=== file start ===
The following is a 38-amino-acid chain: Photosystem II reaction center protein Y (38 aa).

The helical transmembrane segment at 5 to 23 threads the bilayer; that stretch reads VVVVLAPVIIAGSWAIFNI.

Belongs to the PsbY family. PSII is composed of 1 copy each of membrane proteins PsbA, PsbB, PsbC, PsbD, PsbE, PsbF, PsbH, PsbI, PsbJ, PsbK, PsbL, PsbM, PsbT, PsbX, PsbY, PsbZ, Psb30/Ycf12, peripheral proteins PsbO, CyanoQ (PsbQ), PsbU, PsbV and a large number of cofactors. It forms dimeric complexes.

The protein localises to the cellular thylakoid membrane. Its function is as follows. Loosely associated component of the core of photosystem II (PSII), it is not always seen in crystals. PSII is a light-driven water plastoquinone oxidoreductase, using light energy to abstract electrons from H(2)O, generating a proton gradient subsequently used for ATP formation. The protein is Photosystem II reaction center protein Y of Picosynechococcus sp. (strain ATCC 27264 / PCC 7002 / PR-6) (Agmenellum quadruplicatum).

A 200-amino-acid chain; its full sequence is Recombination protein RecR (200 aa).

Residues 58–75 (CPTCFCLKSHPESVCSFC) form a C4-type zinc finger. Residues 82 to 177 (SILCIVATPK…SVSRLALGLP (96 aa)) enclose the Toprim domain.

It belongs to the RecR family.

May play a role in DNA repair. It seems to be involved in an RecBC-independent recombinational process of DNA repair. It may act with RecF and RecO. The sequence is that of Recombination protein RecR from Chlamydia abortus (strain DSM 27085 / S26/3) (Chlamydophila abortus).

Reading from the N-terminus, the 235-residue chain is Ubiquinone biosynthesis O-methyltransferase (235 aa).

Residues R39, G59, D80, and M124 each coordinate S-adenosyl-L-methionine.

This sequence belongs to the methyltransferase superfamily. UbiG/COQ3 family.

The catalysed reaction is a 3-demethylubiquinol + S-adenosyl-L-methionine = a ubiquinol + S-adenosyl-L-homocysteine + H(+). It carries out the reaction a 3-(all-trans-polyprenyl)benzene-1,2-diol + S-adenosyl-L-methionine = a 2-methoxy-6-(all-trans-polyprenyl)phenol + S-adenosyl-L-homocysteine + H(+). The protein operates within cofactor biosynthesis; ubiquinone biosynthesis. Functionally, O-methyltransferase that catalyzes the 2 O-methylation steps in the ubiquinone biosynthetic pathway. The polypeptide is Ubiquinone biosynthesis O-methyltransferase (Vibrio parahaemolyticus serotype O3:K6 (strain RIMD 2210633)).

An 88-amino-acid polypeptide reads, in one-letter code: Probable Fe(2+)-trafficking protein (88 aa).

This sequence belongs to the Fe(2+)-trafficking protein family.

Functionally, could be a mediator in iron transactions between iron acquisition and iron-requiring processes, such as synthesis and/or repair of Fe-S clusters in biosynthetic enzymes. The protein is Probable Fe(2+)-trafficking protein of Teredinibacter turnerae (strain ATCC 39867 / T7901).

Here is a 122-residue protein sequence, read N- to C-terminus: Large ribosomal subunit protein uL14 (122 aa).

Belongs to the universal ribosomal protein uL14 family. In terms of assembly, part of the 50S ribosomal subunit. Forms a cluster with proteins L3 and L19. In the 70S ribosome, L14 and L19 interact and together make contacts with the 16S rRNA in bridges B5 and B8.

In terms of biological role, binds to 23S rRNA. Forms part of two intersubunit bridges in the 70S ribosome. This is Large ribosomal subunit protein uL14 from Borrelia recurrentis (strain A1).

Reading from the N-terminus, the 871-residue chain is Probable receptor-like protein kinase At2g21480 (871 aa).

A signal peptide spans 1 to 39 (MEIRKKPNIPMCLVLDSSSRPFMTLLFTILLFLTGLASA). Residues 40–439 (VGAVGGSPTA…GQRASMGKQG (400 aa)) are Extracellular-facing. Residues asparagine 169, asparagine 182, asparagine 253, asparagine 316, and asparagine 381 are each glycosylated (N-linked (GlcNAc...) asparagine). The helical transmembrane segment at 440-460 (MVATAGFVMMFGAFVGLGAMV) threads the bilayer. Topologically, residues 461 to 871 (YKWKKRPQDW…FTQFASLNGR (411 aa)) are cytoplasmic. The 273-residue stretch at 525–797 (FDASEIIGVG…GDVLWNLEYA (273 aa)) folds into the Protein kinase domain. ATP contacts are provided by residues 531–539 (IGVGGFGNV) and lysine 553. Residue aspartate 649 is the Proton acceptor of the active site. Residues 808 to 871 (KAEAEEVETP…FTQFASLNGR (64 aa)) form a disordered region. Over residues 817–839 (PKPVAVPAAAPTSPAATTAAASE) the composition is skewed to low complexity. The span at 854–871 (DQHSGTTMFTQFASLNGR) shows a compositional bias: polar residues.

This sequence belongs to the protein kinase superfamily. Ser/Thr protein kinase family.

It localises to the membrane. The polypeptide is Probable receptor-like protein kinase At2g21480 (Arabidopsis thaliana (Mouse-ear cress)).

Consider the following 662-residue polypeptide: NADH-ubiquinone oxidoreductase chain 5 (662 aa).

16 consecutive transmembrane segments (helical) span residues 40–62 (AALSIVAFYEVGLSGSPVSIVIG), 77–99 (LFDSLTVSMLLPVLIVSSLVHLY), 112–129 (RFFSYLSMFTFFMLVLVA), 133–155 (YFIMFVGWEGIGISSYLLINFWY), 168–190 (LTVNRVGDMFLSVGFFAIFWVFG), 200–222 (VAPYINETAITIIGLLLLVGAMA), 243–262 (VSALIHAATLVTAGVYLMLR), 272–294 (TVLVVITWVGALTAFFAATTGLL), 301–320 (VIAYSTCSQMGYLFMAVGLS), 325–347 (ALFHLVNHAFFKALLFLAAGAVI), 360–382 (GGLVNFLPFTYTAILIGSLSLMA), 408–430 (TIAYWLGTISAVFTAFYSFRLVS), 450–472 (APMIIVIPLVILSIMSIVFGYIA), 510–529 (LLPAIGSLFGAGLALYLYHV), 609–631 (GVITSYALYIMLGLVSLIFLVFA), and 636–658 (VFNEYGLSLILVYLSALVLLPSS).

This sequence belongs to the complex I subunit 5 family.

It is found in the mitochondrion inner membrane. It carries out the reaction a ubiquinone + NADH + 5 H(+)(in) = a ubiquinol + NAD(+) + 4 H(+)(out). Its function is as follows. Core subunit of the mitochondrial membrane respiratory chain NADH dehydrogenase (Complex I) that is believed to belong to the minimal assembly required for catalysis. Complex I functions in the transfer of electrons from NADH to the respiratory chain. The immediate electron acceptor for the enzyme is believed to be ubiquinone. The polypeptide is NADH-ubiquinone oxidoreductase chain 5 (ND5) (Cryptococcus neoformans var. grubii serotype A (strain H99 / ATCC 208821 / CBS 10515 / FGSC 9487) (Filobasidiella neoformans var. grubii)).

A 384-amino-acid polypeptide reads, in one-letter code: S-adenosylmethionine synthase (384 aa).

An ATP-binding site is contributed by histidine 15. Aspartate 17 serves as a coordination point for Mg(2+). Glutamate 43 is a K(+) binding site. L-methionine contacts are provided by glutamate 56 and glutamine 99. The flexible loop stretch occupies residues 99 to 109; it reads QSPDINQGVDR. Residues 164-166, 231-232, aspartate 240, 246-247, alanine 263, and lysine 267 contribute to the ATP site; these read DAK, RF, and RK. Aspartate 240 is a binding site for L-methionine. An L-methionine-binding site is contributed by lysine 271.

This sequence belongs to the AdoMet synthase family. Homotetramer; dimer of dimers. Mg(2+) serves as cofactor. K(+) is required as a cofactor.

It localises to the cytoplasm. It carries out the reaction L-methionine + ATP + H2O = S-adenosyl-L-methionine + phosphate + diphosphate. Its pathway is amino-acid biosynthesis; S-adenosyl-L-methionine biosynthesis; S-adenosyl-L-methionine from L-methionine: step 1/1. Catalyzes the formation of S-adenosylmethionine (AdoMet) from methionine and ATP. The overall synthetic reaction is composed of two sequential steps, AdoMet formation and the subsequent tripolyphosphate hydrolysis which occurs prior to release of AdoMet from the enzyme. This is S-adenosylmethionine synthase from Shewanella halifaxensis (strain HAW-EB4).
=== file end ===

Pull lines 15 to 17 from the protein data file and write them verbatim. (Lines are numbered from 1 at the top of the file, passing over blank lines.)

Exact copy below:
Functionally, could be a mediator in iron transactions between iron acquisition and iron-requiring processes, such as synthesis and/or repair of Fe-S clusters in biosynthetic enzymes. The protein is Probable Fe(2+)-trafficking protein of Teredinibacter turnerae (strain ATCC 39867 / T7901).

Here is a 122-residue protein sequence, read N- to C-terminus: Large ribosomal subunit protein uL14 (122 aa).

Belongs to the universal ribosomal protein uL14 family. In terms of assembly, part of the 50S ribosomal subunit. Forms a cluster with proteins L3 and L19. In the 70S ribosome, L14 and L19 interact and together make contacts with the 16S rRNA in bridges B5 and B8.